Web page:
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I hate chess.


  • 2 years ago · Quote · #101

    nameno1had

    CaptJackAubrey wrote:
    dashofchutmeg wrote:

    Nothing has ever frustrated me the way chess frustrates me. In the span of about 15 games, I've lost what... 13? And every time I want to put my fist through a wall.

     

    Does anyone else feel like beating the piss out of something when they play? Because I hate this ****ing game.

    I think we get so ticked off when we lose because in most cases we realize that we could have won. I do get upset sometimes, especially when my opponent uses something like the Parham or some other silly Queen led offense. Sadly, at my level of play I run into this all the time.

    Chess reminds me of golf. When I used to play golf I wasn't great but I had moments. The rest of the time was a pursuit of more of those moments. I find chess, for me, to be similar. I hate losing but find winning very exhilirating so I keep playing in pursuit of the next exhilirating win. Such extasy all the sweeter when I beat someone who has opened with the Parham! ;)

    I wish I could play golf as well as I do chess. If I could just not slice, I would probably shoot between par and 85 everytime.

  • 2 years ago · Quote · #102

    deep1999

    chess is just my hobby and timepass whenever imbored i just play chess

    i just dont madly!! hate or love chess. !    but this is a good way of passing time anyway.....  




    Tongue outInnocent    I DONT HATE CHESS!!!!!!!!!

  • 23 months ago · Quote · #103

    Krushervitzky

    I must say that I hate this accursed game of chess more than anything I have ever hated in my whole life. Its vile terror and sheer butchery mirrors the evil and pernicious vicissitudes of this painful and damned life on this forsaken planet, and as such I despise chess above all things. What makes it even more offensive is the fact that unfortunately it is so addictive. I really wish that this game would be erased forever and permanently eviscerated from the collective memory and history of mankind. May all the ancient plagues haunt its inventors through the darkest regions of Hell, if there ever was such a thing.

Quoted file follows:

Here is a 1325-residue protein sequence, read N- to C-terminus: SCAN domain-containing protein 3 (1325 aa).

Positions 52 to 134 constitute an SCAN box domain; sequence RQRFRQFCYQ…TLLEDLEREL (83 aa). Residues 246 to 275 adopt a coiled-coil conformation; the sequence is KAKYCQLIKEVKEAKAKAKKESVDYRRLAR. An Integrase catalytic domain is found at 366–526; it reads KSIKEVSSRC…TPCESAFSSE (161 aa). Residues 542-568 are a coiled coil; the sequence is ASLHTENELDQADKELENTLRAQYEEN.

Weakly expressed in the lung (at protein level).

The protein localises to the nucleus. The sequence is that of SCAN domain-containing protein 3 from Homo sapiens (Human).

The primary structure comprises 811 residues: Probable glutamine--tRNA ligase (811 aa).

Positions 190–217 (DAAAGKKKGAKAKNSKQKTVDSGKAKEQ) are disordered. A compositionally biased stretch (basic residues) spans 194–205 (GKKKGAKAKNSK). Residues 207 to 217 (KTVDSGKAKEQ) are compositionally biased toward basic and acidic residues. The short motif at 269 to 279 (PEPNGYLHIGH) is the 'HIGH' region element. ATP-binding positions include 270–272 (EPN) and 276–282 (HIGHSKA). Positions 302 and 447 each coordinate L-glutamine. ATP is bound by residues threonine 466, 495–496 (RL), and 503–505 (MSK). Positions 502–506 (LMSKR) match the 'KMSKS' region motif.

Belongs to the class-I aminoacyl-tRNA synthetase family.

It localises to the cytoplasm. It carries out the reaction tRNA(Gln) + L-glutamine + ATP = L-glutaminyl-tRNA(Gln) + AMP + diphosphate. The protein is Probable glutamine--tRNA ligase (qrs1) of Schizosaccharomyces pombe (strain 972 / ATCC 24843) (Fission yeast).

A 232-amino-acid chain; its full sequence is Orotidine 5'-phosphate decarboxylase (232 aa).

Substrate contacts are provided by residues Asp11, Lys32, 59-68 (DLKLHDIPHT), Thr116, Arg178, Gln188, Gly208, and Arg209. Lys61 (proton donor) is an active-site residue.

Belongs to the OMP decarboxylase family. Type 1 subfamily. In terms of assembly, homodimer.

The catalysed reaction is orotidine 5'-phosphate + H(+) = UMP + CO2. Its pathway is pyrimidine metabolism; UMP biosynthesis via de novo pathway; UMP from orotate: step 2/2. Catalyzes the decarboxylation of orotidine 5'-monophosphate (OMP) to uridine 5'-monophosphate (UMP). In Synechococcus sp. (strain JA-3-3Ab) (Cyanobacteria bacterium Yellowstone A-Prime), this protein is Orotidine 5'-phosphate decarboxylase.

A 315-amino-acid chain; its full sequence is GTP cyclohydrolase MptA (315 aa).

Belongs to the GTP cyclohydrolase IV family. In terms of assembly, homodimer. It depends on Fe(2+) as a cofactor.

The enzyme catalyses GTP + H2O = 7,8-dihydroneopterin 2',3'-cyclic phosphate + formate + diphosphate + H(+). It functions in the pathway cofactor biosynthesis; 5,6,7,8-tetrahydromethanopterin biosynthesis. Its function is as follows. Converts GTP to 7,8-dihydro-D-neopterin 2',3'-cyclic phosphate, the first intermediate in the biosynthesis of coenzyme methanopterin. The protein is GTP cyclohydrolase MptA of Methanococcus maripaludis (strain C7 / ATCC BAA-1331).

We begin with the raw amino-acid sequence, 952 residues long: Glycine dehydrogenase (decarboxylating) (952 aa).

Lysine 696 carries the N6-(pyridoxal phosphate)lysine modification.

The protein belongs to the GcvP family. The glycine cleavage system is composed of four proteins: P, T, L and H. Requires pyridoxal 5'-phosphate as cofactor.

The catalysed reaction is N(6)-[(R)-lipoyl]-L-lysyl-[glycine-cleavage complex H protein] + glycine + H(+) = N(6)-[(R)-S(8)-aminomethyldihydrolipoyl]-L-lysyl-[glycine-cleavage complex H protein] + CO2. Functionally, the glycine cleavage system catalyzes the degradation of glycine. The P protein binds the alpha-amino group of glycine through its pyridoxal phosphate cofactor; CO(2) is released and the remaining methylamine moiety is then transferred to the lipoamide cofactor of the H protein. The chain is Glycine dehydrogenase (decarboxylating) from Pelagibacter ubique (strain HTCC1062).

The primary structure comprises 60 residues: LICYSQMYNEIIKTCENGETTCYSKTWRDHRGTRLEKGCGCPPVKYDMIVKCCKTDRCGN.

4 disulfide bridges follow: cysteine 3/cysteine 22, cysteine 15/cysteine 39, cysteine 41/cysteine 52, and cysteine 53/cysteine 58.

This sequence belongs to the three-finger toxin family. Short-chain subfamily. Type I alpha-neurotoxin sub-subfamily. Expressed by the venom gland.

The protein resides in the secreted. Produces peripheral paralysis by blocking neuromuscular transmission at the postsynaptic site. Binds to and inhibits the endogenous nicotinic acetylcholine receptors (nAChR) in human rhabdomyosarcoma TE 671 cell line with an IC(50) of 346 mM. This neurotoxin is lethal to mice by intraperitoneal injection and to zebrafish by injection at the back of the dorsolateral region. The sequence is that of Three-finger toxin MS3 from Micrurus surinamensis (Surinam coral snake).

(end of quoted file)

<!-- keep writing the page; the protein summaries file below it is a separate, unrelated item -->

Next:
• 23 months ago · Quote · #104

    wik8

    the reason we all "hate chess" when we lose a game is because there is nothing to blame but ourselves.  chess is played entirely in good faith; when we win, we played the better game and when we lose, we made the critical mistakes.  there is no 'lucky card' or 'fortunate chance.'  it takes time to adjust to being entirely in charge of one's own fortunes as most games are not like this.  but it is also the thing that makes chess satisfying and rewarding.

  • 23 months ago · Quote · #105